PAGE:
The FDA provides further clarification on their approach to such products in the Compliance Policy Guide (CPG) on Nutritional Supplements for Companion Animals (CPG Sec 690.100), which was initially issued on October 1, 1980 and most recently revised in March 1995. For context, CPGs explain the FDA’s policy on regulatory issues related to FDA laws or regulations. They advise FDA’s field inspection and compliance staffs, as well as the industry, as to the Agency’s strategy and policies to be applied when determining industry compliance.
The scope of CPG 690.100 is nutritional supplementation for animals, as indicated in the CPG’s background, “The *Center for* Veterinary Medicine is often asked to comment on the status under the Act of products intended for the nutritional supplementation of foods for animals.
Such products would include vitamins, minerals, protein supplements, and fatty acid sources.”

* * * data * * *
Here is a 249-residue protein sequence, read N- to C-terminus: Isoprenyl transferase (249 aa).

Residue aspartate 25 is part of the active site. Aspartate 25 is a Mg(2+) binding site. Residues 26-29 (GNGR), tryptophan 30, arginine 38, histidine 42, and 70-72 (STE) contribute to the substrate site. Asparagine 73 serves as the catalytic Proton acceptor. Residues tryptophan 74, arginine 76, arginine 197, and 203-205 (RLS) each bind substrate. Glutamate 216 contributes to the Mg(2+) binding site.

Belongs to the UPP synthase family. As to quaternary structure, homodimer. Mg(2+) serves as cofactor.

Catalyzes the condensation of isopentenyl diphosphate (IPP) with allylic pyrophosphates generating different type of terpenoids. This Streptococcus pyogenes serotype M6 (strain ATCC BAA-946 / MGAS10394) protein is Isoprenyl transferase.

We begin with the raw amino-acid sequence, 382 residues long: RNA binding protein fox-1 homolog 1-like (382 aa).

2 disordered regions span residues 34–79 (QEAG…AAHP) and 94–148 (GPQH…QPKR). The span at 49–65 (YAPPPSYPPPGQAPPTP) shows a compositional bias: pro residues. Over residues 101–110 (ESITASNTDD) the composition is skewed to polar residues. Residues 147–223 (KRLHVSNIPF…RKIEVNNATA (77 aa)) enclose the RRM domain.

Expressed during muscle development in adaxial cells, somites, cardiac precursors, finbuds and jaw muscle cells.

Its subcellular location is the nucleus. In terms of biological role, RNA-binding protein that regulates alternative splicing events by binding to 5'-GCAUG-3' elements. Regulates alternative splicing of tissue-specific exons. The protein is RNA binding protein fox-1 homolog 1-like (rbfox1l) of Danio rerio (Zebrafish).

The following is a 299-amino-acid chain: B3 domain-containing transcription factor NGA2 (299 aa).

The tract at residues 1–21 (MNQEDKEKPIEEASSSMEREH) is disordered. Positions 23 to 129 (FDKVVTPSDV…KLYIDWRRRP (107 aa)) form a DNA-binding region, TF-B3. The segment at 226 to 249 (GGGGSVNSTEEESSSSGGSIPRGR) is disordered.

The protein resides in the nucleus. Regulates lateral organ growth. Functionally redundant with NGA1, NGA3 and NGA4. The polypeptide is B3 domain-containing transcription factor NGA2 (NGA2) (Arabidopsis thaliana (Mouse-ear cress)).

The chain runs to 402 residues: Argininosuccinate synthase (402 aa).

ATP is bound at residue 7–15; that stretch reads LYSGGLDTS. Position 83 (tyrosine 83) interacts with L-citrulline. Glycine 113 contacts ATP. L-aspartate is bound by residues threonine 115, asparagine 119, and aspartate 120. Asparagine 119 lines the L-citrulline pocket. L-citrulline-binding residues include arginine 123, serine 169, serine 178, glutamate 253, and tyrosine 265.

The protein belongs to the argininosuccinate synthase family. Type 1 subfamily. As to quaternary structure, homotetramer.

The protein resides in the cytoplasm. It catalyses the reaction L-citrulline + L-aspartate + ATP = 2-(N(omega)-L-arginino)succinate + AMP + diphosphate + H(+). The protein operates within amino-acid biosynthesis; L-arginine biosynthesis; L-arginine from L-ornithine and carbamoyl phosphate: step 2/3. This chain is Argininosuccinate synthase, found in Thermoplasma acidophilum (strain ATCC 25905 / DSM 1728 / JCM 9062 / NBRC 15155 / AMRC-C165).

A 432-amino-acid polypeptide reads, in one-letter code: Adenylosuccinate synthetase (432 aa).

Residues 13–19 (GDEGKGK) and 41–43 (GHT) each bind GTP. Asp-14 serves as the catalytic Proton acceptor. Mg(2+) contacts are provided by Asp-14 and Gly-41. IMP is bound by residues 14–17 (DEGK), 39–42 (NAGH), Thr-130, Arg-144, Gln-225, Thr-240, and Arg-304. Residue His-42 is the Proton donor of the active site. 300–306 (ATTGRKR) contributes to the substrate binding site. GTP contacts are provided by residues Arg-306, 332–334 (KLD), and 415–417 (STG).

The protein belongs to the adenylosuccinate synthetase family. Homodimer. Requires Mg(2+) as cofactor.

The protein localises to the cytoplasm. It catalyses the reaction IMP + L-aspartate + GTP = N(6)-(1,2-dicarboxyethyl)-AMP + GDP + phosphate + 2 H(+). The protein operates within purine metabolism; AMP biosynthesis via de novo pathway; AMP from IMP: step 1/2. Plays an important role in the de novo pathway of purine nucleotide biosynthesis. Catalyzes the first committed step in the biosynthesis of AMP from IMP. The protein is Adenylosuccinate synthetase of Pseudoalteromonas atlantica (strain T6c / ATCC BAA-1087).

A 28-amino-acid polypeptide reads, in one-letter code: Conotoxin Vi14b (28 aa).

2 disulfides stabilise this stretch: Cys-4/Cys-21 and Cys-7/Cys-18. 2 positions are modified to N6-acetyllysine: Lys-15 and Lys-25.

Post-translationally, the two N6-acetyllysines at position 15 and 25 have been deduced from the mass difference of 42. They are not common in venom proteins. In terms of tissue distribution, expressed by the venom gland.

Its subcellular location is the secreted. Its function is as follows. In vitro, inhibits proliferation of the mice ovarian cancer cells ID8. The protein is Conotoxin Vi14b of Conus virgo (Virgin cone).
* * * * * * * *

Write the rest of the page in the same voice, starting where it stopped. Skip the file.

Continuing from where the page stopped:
CPG 690.100 includes a number of pertinent statements; however, we note in particular the following:
1. “These products should not be misbranded by any direct or implied therapeutic or other claims for special benefits from their use”
2. “Further, nutritional supplements should contain no drugs or unsafe food additives, either as direct or indirect ingredients.”, and
3. The *Center for* Veterinary Medicine will not generally object to the marketing of nutritional supplements for oral administration to companion animals provided they conform to the following restrictions: